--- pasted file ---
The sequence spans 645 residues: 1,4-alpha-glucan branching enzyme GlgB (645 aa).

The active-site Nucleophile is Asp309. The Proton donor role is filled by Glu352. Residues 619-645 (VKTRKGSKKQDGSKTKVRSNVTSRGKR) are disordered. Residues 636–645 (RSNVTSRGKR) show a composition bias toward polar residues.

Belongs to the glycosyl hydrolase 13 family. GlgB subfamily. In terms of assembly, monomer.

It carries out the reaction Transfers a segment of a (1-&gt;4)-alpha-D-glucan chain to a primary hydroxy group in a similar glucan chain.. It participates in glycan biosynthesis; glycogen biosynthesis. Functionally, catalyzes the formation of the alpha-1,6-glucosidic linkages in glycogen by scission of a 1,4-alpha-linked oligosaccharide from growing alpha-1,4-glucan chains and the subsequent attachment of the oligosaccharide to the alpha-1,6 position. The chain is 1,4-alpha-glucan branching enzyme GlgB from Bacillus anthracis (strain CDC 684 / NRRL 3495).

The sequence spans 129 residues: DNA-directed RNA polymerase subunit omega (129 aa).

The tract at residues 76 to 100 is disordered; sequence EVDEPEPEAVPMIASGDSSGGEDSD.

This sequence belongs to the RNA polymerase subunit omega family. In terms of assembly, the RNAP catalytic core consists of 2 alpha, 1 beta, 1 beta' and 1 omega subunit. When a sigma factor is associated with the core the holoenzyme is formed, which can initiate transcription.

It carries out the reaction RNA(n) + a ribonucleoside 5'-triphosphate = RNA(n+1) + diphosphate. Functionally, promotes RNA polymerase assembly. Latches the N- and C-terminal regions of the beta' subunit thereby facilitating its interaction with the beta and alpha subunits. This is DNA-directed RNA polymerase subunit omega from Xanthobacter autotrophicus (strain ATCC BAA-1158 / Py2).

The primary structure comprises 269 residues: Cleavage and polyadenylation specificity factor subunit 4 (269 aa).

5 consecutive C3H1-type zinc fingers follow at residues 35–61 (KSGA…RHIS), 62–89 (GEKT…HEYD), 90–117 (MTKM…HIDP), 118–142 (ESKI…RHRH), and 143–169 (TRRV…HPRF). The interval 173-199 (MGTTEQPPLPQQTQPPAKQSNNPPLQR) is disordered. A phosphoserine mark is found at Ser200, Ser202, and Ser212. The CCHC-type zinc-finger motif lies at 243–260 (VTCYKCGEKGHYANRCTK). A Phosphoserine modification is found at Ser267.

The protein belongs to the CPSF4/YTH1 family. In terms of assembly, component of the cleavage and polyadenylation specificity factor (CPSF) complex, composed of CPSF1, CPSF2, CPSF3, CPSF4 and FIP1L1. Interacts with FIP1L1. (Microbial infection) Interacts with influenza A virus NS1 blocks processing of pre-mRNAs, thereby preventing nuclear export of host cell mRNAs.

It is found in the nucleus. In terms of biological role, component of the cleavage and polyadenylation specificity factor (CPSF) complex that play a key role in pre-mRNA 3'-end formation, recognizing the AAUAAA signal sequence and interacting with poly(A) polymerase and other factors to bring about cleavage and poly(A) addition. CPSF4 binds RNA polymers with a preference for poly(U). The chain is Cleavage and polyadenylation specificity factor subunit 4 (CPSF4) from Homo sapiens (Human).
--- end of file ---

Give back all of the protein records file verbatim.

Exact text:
The sequence spans 645 residues: 1,4-alpha-glucan branching enzyme GlgB (645 aa).

The active-site Nucleophile is Asp309. The Proton donor role is filled by Glu352. Residues 619-645 (VKTRKGSKKQDGSKTKVRSNVTSRGKR) are disordered. Residues 636–645 (RSNVTSRGKR) show a composition bias toward polar residues.

Belongs to the glycosyl hydrolase 13 family. GlgB subfamily. In terms of assembly, monomer.

It carries out the reaction Transfers a segment of a (1-&gt;4)-alpha-D-glucan chain to a primary hydroxy group in a similar glucan chain.. It participates in glycan biosynthesis; glycogen biosynthesis. Functionally, catalyzes the formation of the alpha-1,6-glucosidic linkages in glycogen by scission of a 1,4-alpha-linked oligosaccharide from growing alpha-1,4-glucan chains and the subsequent attachment of the oligosaccharide to the alpha-1,6 position. The chain is 1,4-alpha-glucan branching enzyme GlgB from Bacillus anthracis (strain CDC 684 / NRRL 3495).

The sequence spans 129 residues: DNA-directed RNA polymerase subunit omega (129 aa).

The tract at residues 76 to 100 is disordered; sequence EVDEPEPEAVPMIASGDSSGGEDSD.

This sequence belongs to the RNA polymerase subunit omega family. In terms of assembly, the RNAP catalytic core consists of 2 alpha, 1 beta, 1 beta' and 1 omega subunit. When a sigma factor is associated with the core the holoenzyme is formed, which can initiate transcription.

It carries out the reaction RNA(n) + a ribonucleoside 5'-triphosphate = RNA(n+1) + diphosphate. Functionally, promotes RNA polymerase assembly. Latches the N- and C-terminal regions of the beta' subunit thereby facilitating its interaction with the beta and alpha subunits. This is DNA-directed RNA polymerase subunit omega from Xanthobacter autotrophicus (strain ATCC BAA-1158 / Py2).

The primary structure comprises 269 residues: Cleavage and polyadenylation specificity factor subunit 4 (269 aa).

5 consecutive C3H1-type zinc fingers follow at residues 35–61 (KSGA…RHIS), 62–89 (GEKT…HEYD), 90–117 (MTKM…HIDP), 118–142 (ESKI…RHRH), and 143–169 (TRRV…HPRF). The interval 173-199 (MGTTEQPPLPQQTQPPAKQSNNPPLQR) is disordered. A phosphoserine mark is found at Ser200, Ser202, and Ser212. The CCHC-type zinc-finger motif lies at 243–260 (VTCYKCGEKGHYANRCTK). A Phosphoserine modification is found at Ser267.

The protein belongs to the CPSF4/YTH1 family. In terms of assembly, component of the cleavage and polyadenylation specificity factor (CPSF) complex, composed of CPSF1, CPSF2, CPSF3, CPSF4 and FIP1L1. Interacts with FIP1L1. (Microbial infection) Interacts with influenza A virus NS1 blocks processing of pre-mRNAs, thereby preventing nuclear export of host cell mRNAs.

It is found in the nucleus. In terms of biological role, component of the cleavage and polyadenylation specificity factor (CPSF) complex that play a key role in pre-mRNA 3'-end formation, recognizing the AAUAAA signal sequence and interacting with poly(A) polymerase and other factors to bring about cleavage and poly(A) addition. CPSF4 binds RNA polymers with a preference for poly(U). The chain is Cleavage and polyadenylation specificity factor subunit 4 (CPSF4) from Homo sapiens (Human).